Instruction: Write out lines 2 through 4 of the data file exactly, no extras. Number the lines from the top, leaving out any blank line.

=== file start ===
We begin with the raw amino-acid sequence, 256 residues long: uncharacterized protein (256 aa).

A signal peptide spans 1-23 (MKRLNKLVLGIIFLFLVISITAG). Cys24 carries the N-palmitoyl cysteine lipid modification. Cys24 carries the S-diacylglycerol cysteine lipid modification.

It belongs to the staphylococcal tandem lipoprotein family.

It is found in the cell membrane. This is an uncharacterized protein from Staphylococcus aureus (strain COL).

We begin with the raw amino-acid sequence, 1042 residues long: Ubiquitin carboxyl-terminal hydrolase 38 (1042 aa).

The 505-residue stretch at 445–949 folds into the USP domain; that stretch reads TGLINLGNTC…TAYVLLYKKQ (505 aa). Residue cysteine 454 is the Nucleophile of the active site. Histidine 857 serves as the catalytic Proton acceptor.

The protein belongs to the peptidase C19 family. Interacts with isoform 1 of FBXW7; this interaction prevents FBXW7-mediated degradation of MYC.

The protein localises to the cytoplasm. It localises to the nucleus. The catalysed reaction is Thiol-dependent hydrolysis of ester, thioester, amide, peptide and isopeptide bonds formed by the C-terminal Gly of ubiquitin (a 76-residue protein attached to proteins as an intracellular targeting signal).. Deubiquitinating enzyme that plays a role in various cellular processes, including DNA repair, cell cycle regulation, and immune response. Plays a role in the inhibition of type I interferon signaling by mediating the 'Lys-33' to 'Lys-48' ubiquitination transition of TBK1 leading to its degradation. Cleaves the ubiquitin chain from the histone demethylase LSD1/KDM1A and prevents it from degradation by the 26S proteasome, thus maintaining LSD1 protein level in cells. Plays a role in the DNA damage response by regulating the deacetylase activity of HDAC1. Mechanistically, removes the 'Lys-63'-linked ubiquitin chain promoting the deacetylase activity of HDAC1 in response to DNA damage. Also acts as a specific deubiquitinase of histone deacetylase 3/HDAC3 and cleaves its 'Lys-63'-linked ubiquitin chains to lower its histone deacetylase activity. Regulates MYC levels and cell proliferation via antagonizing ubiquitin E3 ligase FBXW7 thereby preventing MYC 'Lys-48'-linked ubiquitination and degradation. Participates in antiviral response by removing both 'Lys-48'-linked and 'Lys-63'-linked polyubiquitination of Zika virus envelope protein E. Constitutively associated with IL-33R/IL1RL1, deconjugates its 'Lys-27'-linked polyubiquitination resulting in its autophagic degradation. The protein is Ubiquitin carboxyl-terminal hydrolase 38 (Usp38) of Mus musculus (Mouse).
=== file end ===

A signal peptide spans 1-23 (MKRLNKLVLGIIFLFLVISITAG). Cys24 carries the N-palmitoyl cysteine lipid modification. Cys24 carries the S-diacylglycerol cysteine lipid modification.

It belongs to the staphylococcal tandem lipoprotein family.

It is found in the cell membrane. This is an uncharacterized protein from Staphylococcus aureus (strain COL).